Understanding Basic Contracts: The (Ir)Relevant Title
By Kevin Vela
A client reached out yesterday to ask what the difference was between an independent contractor agreement and a master services agreement. He had two sitting in his inbox – different titles, though they were for the same project. At their core, they are the same thing: a services agreement.
In fact, there really isn’t much difference between (1) an independent contractor agreement, (2) a marketing services agreement, (3) a master services agreement (an “MSA”), and (4) a development services agreement (or other similarly named agreements). All of them cover the provision of services by a person or company for a client.
The key provisions in any sort of services agreement should cover:
- What is being done?
- When & how is it delivered?
- How much will it cost?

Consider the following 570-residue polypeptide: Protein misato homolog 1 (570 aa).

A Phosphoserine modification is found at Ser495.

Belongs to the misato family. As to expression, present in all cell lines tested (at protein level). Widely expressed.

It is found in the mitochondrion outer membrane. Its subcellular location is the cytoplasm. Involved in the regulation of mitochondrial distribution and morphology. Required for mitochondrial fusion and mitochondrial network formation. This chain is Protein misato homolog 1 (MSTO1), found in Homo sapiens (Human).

- When are payments made?
- Who owns the deliverables?
- What happens if something isn’t delivered on time, or paid for on time?
Each of these questions/sections will be covered in any of the four agreements listed above (along with other provisions like standard miscellaneous provisions, indemnification, and insurance).
Now, I wouldn’t say that the agreements are interchangeable. For instance, a Marketing Services Agreement would usually contain language around marketing programs, advertising budgets, revenue shares, etc.; whereas a Development Services Agreement would contain much more language around development of intellectual property. Moreover, Master Services Agreements are usually intended for longer term projects whereby the MSA will govern the relationship generally, and a “Statement of Work” (aka “Scope of Work” or “SOW”) will be used for each project under the MSA.
In closing, a services agreement can have a number of different names. It’s useful for a contract to be titled correctly, but it’s critical that it contain the applicable provisions. Hopefully this blog, and the rest in the series, will help you understand basic contracts. As always, please review your agreements with your attorney before signing anything.